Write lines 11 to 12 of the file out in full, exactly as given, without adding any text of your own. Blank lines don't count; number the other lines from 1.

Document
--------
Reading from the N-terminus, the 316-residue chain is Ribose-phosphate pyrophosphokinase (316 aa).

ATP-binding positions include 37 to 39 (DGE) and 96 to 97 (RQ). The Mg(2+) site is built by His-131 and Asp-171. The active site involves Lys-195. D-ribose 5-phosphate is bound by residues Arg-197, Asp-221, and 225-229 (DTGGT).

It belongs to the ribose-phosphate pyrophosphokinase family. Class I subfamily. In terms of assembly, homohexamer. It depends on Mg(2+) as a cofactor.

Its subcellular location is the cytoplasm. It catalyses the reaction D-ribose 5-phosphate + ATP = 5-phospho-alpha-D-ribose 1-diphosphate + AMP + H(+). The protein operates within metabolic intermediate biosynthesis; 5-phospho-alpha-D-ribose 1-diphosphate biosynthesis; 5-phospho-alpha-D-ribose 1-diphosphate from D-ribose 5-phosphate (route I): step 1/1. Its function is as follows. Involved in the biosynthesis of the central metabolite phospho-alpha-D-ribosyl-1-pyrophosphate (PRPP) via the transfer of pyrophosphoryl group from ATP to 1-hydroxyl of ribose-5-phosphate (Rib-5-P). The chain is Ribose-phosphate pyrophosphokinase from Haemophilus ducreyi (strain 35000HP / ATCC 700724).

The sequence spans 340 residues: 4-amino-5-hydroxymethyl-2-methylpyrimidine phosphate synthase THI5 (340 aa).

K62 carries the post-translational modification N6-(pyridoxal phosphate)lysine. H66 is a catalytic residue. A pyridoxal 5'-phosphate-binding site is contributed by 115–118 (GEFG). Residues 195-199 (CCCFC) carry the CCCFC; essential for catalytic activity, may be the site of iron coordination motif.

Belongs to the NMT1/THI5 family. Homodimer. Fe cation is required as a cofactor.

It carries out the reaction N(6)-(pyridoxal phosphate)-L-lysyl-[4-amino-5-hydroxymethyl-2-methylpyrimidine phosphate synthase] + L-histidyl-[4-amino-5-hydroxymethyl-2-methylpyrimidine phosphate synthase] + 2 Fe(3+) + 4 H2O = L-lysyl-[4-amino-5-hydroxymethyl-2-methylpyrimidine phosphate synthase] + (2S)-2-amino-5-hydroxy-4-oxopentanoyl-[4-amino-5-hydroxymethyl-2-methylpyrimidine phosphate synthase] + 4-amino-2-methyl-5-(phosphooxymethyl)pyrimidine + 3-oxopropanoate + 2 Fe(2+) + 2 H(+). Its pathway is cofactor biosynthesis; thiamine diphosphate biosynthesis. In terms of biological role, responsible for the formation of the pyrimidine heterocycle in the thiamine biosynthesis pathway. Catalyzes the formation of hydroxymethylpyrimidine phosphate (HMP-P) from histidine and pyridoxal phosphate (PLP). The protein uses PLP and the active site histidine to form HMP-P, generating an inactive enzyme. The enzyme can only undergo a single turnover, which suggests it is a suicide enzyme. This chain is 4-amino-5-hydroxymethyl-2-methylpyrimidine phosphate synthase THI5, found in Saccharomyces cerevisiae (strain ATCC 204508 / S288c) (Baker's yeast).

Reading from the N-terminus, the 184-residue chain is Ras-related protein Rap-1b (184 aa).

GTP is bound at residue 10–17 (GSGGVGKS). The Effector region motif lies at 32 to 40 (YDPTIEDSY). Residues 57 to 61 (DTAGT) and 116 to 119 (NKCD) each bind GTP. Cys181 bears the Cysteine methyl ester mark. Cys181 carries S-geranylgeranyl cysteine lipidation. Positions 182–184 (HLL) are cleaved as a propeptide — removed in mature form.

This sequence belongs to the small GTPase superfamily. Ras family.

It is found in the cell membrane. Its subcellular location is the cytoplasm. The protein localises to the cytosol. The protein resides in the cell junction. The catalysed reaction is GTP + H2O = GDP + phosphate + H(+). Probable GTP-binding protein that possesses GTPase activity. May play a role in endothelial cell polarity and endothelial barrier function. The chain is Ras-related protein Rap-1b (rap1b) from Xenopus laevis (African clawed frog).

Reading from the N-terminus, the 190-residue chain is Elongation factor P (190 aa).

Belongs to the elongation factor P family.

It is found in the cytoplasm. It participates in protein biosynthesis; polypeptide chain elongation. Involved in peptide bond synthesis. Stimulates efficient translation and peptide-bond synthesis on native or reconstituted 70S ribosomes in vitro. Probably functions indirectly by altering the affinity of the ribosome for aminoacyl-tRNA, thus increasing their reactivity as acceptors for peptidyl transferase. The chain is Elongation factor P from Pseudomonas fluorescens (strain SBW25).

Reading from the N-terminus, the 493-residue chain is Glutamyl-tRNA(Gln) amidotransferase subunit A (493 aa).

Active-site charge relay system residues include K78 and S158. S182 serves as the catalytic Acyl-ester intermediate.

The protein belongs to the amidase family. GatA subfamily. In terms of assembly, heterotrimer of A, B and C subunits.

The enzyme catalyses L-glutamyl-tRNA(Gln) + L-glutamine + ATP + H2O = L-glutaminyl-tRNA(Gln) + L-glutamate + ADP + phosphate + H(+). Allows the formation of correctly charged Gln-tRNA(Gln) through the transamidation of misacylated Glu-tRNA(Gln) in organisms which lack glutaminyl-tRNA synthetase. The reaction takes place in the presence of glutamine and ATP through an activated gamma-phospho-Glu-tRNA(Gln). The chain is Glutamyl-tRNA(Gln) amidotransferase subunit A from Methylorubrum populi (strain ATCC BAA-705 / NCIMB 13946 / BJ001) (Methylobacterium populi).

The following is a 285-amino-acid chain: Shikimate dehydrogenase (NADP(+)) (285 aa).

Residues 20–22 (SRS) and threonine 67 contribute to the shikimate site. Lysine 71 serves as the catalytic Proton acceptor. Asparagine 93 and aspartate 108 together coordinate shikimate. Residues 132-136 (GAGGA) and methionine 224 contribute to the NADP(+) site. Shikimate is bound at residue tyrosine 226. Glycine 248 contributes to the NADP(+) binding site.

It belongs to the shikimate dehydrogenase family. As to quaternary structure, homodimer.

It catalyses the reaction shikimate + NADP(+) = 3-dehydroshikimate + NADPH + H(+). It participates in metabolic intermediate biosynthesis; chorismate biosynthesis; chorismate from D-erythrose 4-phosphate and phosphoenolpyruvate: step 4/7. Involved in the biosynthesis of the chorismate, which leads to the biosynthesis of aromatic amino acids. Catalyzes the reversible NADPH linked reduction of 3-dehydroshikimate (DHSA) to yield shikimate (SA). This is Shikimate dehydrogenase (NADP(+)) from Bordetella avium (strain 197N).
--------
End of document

This sequence belongs to the small GTPase superfamily. Ras family.

It is found in the cell membrane. Its subcellular location is the cytoplasm. The protein localises to the cytosol. The protein resides in the cell junction. The catalysed reaction is GTP + H2O = GDP + phosphate + H(+). Probable GTP-binding protein that possesses GTPase activity. May play a role in endothelial cell polarity and endothelial barrier function. The chain is Ras-related protein Rap-1b (rap1b) from Xenopus laevis (African clawed frog).